bit-tech.net

Rambus buys Unity in CMOx storage gamble

Rambus buys Unity in CMOx storage gamble

Unity's CMOx technology boasts a simplified design and, the company claims, improved performance over traditional NAND flash.

Patent portfolio house Rambus has announced that it has acquired the privately-held Unity Semiconductor lock, stock and barrel for $35 million in cash. The reason: a NAND flash replacement technology dubbed CMOx.

'At Rambus, we are creating disruptive technologies to enable future electronics products,' claimed Sharon Holt, the general manager for semiconductors at Rambus. 'With the addition of Unity, we can develop non-volatile memory solutions that will advance semiconductor scaling beyond the limits of today's NAND technology. This will enable new memory architectures that help meet ever-increasing consumer demands.'

The solution to which Holt refers is CMOx, an alternative to NAND first developed by Unity nine years ago. Designed to provide increased scalability over traditional NAND flash memory, CMOx cells promise higher data densities, faster performance, lowered manufacturing costs and improved reliability.

A CMOx cell is a two-layer structure comprised of a conductive metal oxide and a second insulating metal oxide. Both layers have crystal structures designed to allow them to selectively trap and release oxygen ions. When a cell is blank, the oxygen ions live in the conductive layer; when programmed, they move to the insulating layer.

Unity claims that CMOx prototypes have been tested to tens of thousands of write-erase cycles with no loss of performance, In addition, it claims that cell current can be customised in order to create multi-level architectures equivalent to today's MLC-based NAND flash.

Finally, CMOx is claimed to be significantly simpler to produce and implement compared to NAND flash. Where NAND has three terminals - source, drain and gate - CMOx has just two electrodes.

Although the technology has yet to make it to market, it's already turning heads. Towards the end of last year company co-founder and chief operating officer Christophe Chevallier presented a paper on CMOx to the CEATEC Silicon Storage Symposium in Tokyo. As a result of his convincing performance, memory giant Micron signed a deal to jointly develop commercialised versions of CMOx cells.

The deal with Rambus won't see that partnership change, Unity claims. 'Rambus provides our team the perfect environment to continue the technology development of non-volatile memory cells and architectures,' explained David Eggleston, Unity's president and chief executive. 'Our comprehensive set of design, process and device solutions will complement Rambus' existing strong technology portfolio and system capabilities.'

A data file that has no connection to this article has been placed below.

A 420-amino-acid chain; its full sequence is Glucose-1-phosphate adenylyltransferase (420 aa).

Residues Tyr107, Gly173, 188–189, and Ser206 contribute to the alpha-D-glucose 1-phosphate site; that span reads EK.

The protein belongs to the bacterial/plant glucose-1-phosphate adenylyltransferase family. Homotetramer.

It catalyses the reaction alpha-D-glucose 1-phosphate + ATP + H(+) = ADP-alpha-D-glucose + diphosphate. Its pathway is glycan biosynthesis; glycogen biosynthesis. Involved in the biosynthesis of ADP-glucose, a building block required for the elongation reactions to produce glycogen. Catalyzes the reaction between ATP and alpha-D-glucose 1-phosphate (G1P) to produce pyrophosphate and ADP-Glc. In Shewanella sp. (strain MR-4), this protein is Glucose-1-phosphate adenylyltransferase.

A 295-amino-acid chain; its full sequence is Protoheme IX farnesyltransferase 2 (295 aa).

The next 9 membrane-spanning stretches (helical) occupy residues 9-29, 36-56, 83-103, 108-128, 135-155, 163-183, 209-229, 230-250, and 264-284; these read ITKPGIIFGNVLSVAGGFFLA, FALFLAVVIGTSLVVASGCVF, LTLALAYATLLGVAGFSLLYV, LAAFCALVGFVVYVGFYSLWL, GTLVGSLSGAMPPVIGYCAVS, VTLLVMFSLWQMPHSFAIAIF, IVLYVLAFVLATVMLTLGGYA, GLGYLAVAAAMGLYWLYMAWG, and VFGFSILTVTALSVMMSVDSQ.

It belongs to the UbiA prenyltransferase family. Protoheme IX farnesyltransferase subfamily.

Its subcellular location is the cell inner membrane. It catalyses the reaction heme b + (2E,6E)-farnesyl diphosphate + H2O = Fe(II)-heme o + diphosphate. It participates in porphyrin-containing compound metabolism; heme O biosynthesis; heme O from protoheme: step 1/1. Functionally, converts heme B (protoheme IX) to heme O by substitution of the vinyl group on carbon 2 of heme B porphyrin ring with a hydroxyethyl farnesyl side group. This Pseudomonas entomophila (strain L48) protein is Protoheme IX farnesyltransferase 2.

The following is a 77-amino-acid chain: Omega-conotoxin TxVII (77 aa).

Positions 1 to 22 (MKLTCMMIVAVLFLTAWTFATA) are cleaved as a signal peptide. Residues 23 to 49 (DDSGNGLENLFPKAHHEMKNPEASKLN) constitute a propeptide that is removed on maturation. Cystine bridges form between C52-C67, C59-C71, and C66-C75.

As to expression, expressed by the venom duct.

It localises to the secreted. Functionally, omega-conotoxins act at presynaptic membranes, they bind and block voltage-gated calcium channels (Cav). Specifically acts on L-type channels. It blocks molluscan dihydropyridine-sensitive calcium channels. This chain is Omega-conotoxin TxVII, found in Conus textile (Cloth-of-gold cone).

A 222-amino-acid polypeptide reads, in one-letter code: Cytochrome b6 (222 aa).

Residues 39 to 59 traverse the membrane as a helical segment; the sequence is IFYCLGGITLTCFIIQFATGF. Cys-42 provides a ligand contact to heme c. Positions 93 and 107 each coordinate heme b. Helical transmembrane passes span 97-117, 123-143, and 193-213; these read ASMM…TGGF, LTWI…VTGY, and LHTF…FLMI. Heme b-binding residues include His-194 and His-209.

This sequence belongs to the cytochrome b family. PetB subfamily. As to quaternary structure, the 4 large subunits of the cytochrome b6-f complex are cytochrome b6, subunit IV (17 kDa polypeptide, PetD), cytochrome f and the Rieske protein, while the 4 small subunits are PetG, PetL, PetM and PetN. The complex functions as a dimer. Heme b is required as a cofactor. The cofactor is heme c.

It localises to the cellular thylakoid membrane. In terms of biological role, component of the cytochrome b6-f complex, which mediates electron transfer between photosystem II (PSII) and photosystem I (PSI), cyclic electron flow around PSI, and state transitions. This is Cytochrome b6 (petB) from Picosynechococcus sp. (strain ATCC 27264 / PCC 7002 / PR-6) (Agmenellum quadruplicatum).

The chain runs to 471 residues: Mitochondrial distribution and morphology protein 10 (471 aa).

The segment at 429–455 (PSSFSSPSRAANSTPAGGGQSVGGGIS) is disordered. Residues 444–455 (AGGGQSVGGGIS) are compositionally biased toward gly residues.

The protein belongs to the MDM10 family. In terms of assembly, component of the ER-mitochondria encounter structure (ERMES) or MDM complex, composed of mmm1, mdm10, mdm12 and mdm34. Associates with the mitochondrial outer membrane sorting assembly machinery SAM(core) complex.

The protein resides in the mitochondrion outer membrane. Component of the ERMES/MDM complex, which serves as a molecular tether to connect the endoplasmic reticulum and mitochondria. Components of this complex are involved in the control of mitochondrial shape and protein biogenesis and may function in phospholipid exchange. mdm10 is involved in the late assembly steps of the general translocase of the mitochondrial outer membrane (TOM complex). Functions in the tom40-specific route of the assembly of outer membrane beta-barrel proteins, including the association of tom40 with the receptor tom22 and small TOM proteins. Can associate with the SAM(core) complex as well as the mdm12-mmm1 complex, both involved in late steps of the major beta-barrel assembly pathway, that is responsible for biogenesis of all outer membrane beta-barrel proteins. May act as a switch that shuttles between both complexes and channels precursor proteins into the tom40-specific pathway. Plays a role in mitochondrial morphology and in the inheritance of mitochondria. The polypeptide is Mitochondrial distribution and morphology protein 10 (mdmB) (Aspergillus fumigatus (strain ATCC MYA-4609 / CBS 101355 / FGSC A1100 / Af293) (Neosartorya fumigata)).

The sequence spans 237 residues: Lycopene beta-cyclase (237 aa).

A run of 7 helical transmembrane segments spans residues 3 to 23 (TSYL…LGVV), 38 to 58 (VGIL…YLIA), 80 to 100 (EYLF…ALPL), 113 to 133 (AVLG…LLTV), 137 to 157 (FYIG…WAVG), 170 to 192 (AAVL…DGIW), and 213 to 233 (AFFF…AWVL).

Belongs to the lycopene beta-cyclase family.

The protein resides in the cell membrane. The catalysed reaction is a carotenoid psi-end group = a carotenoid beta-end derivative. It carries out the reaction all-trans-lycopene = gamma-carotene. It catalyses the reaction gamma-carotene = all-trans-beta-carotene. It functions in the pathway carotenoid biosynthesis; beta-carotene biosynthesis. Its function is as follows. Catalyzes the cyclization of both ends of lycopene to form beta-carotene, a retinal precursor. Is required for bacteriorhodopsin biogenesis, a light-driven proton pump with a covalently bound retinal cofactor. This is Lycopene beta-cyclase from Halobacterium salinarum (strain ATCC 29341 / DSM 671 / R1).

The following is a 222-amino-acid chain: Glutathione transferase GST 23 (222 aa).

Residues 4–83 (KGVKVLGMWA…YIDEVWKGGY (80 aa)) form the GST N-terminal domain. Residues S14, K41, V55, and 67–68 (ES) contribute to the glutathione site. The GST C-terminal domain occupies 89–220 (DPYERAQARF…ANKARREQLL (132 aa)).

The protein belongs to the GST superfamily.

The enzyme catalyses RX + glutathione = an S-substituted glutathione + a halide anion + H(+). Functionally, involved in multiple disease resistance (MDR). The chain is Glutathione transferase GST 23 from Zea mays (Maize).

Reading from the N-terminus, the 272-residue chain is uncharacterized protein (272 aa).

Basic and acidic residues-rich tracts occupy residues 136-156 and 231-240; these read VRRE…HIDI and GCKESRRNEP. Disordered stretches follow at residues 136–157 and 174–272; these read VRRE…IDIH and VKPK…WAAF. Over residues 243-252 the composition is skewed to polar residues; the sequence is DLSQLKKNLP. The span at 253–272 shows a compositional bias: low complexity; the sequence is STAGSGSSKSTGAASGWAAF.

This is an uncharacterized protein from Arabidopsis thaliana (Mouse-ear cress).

Rambus, for its part, gains a portfolio of some 147 patents. Should CMOx prove to be the scalable successor to NAND flash which Unity clearly believes it is, those will be worth their weight in licensing fees.

Do you think Rambus has made a sound investment, or does an oxygen-based storage system sound too wacky to ever make it into mainstream devices? Share your thoughts over in the forums.

9 Comments

Discuss in the forums Reply
Tulatin 7th February 2012, 15:17 Quote
Rambus hasn't learned their lesson from the last time they tried to enstate themselves as a memory standard, huh?
dunx 7th February 2012, 15:33 Quote
Para 4, it's cell no sell !
Gareth Halfacree 7th February 2012, 15:35 Quote
Quote:
Originally Posted by dunx
Para 4, it's cell no sell !
Whoops. Fixed, ta. In my defence, that was the second time I'd typed that paragraph after crashing my system with a TI Launchpad dev board...
B1GBUD 7th February 2012, 15:35 Quote
I had my fingers burnt by Rambus back in the day (£277 for 512MB), I don't think I fancy getting them burnt again..... I'll be a late adopter once it is proven
dunx 7th February 2012, 15:37 Quote
feel free to edit me out then !
azazel1024 7th February 2012, 15:43 Quote
No, Rambus just killed a possibly promising technology. Who in their right mind wants to have anything to do with anything Rambus related? Burn me once shame on you, burn me twice shame on me.
K404 7th February 2012, 15:55 Quote
I wish rambus would buy a bunker full of unstable explosives and inspect their purchase piece by piece by hand


http://www.destructoid.com/elephant//ul/25168-550x-this%20is%20a%20fire.jpeg
ssj12 8th February 2012, 07:39 Quote
Quote:
Originally Posted by azazel1024
No, Rambus just killed a possibly promising technology. Who in their right mind wants to have anything to do with anything Rambus related? Burn me once shame on you, burn me twice shame on me.

Sony.
wbr 15th February 2012, 10:11 Quote
Quote:
Originally Posted by azazel1024
No, Rambus just killed a possibly promising technology. Who in their right mind wants to have anything to do with anything Rambus related? Burn me once shame on you, burn me twice shame on me.

NVIDIA.
Log in

You are not logged in, please login with your forum account below. If you don't already have an account please register to start contributing.



Discuss in the forums